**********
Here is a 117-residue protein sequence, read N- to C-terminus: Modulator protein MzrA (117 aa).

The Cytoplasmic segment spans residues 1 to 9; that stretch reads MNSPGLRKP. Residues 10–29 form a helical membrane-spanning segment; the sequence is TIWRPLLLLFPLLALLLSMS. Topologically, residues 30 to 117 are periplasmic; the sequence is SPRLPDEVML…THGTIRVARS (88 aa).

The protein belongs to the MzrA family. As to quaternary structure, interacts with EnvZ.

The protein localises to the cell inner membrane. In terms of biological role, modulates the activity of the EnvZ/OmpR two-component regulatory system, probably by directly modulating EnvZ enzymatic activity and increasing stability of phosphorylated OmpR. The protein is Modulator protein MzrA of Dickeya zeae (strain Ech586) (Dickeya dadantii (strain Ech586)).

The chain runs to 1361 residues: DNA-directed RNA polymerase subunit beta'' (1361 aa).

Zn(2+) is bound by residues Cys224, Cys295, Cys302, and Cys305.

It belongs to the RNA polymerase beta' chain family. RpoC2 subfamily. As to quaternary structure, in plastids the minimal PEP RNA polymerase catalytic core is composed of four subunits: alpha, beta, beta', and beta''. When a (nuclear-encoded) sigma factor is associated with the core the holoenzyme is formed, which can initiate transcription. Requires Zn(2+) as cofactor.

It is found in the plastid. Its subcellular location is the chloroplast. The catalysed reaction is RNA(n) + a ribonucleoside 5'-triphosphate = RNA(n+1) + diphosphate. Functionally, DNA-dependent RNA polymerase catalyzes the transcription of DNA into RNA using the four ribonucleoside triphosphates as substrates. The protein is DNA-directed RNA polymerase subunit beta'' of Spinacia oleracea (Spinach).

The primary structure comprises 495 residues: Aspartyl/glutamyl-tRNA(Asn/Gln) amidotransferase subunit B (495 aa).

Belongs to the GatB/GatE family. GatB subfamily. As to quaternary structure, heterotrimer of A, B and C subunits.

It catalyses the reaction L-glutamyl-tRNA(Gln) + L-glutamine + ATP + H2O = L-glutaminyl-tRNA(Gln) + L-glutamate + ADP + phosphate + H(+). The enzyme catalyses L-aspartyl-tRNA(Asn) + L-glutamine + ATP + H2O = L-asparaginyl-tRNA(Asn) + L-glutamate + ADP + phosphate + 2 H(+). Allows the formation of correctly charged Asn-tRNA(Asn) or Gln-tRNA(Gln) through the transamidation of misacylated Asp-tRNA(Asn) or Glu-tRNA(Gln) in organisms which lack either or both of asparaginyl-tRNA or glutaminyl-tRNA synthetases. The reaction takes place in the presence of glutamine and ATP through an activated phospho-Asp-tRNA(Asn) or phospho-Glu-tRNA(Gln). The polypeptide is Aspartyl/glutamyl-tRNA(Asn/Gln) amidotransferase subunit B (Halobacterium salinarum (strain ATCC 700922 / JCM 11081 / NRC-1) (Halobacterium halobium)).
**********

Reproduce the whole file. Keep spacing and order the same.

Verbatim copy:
Here is a 117-residue protein sequence, read N- to C-terminus: Modulator protein MzrA (117 aa).

The Cytoplasmic segment spans residues 1 to 9; that stretch reads MNSPGLRKP. Residues 10–29 form a helical membrane-spanning segment; the sequence is TIWRPLLLLFPLLALLLSMS. Topologically, residues 30 to 117 are periplasmic; the sequence is SPRLPDEVML…THGTIRVARS (88 aa).

The protein belongs to the MzrA family. As to quaternary structure, interacts with EnvZ.

The protein localises to the cell inner membrane. In terms of biological role, modulates the activity of the EnvZ/OmpR two-component regulatory system, probably by directly modulating EnvZ enzymatic activity and increasing stability of phosphorylated OmpR. The protein is Modulator protein MzrA of Dickeya zeae (strain Ech586) (Dickeya dadantii (strain Ech586)).

The chain runs to 1361 residues: DNA-directed RNA polymerase subunit beta'' (1361 aa).

Zn(2+) is bound by residues Cys224, Cys295, Cys302, and Cys305.

It belongs to the RNA polymerase beta' chain family. RpoC2 subfamily. As to quaternary structure, in plastids the minimal PEP RNA polymerase catalytic core is composed of four subunits: alpha, beta, beta', and beta''. When a (nuclear-encoded) sigma factor is associated with the core the holoenzyme is formed, which can initiate transcription. Requires Zn(2+) as cofactor.

It is found in the plastid. Its subcellular location is the chloroplast. The catalysed reaction is RNA(n) + a ribonucleoside 5'-triphosphate = RNA(n+1) + diphosphate. Functionally, DNA-dependent RNA polymerase catalyzes the transcription of DNA into RNA using the four ribonucleoside triphosphates as substrates. The protein is DNA-directed RNA polymerase subunit beta'' of Spinacia oleracea (Spinach).

The primary structure comprises 495 residues: Aspartyl/glutamyl-tRNA(Asn/Gln) amidotransferase subunit B (495 aa).

Belongs to the GatB/GatE family. GatB subfamily. As to quaternary structure, heterotrimer of A, B and C subunits.

It catalyses the reaction L-glutamyl-tRNA(Gln) + L-glutamine + ATP + H2O = L-glutaminyl-tRNA(Gln) + L-glutamate + ADP + phosphate + H(+). The enzyme catalyses L-aspartyl-tRNA(Asn) + L-glutamine + ATP + H2O = L-asparaginyl-tRNA(Asn) + L-glutamate + ADP + phosphate + 2 H(+). Allows the formation of correctly charged Asn-tRNA(Asn) or Gln-tRNA(Gln) through the transamidation of misacylated Asp-tRNA(Asn) or Glu-tRNA(Gln) in organisms which lack either or both of asparaginyl-tRNA or glutaminyl-tRNA synthetases. The reaction takes place in the presence of glutamine and ATP through an activated phospho-Asp-tRNA(Asn) or phospho-Glu-tRNA(Gln). The polypeptide is Aspartyl/glutamyl-tRNA(Asn/Gln) amidotransferase subunit B (Halobacterium salinarum (strain ATCC 700922 / JCM 11081 / NRC-1) (Halobacterium halobium)).